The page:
New Zealand Police made 72 requests for information about users of auction website Trade Me in the Bay of Plenty last year.

Trade Me's annual Transparency Report showed the main reasons police requested data about Bay of Plenty Trade Me members, in the year to June 30, was related to homicide or missing persons, drugs and non-delivery of goods.

The report showed that nationally 1795 requests were made in total by a range of different government agencies.

This was a drop of 14.5 per cent on the previous year and the lowest number of requests the company had since it began reporting the data in 2014.


Police requests made up the biggest number of data requests with 1348 but that was down from 1559 in 2017 and a peak of 1840 in 2015.

Trade Me's head of policy and compliance, James Ryan, said the report reinforced the company's commitment to transparency and gave customers an insight into how it responded to requests for their data.

"The recent global attention on data sharing has heightened public awareness around privacy, and New Zealand consumers have a right to know how their data is being shared."

He said the requests relating to homicide or missing persons were to do with trying to locate someone's whereabouts.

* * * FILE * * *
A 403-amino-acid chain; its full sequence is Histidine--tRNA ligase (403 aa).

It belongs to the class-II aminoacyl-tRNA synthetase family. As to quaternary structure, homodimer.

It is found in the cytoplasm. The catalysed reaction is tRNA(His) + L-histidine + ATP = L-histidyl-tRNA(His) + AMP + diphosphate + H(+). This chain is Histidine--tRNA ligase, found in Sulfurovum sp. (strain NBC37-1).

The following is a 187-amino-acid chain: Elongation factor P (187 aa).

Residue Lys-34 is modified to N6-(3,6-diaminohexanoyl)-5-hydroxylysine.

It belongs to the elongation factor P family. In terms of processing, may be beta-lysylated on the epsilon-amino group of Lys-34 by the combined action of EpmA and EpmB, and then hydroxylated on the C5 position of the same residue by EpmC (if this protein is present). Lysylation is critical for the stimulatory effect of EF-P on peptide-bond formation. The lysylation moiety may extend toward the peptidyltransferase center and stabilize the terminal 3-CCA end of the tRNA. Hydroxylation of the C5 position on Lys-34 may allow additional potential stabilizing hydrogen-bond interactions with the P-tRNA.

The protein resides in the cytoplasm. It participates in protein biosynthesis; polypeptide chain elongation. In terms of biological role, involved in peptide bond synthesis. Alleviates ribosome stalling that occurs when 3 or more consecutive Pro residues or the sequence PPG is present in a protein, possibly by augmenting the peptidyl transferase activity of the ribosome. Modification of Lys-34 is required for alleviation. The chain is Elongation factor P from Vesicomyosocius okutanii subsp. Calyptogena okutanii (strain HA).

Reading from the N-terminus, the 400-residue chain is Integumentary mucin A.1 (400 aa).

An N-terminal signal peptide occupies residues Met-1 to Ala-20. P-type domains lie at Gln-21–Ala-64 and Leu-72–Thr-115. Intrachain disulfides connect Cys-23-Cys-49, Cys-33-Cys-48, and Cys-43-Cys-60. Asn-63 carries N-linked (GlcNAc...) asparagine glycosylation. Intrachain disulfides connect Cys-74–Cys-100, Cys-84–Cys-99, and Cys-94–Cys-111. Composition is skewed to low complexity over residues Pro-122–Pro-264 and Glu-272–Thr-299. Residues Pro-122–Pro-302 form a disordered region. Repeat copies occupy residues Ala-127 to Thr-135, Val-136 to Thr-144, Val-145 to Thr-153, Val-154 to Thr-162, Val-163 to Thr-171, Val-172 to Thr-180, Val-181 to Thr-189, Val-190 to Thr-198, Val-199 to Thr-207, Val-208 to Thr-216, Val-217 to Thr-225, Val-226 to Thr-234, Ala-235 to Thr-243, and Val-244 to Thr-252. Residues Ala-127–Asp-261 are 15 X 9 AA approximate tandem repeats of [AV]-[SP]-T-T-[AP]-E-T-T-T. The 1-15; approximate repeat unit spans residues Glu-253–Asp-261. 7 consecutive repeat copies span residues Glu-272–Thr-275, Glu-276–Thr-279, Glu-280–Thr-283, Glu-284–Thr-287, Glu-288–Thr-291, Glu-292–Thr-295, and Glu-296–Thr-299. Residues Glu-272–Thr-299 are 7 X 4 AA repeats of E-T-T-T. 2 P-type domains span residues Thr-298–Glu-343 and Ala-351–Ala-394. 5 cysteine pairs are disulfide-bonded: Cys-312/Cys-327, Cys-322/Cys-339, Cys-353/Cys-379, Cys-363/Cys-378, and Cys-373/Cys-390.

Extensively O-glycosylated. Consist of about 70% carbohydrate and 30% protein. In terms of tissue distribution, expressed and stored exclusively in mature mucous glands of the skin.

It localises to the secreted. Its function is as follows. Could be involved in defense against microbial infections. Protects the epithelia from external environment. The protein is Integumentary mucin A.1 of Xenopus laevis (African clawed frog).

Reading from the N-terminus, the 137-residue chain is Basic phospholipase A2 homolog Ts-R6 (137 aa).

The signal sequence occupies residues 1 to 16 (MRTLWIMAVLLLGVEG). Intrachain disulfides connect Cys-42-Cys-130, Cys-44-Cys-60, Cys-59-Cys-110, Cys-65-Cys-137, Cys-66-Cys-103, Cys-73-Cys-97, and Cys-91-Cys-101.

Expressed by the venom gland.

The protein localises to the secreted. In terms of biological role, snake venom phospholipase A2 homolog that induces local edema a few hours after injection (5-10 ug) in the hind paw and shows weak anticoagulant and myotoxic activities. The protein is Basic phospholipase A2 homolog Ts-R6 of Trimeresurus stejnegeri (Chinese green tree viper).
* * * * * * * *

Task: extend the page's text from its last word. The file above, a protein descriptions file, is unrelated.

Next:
Not all requests by police were successful with one in four resulting in no release of data.

Ryan said Trade Me worked hard to release only relevant and necessary information.

"We only release information when it's legally requested of us, and we're satisfied it's appropriate. If we feel a request is too broad or insufficient, we push back, and we did that 22 times last year," he said.

A police media spokeswoman said the New Zealand Police conducted a wide range of investigations into criminal conduct.

"Police may request the assistance of companies who hold information that will assist in our inquiries," the spokeswoman said.

"We continue to have a strong working relationship with Trade Me, and value the continued work they are doing to prevent people in our community from becoming victims of crime."

Bay of Plenty requests

19 requests relating to homicide or missing persons
19 requests relating to drugs
11 requests relating to non-delivery of goods

The remaining were a range of requests including stolen goods and credit card fraud.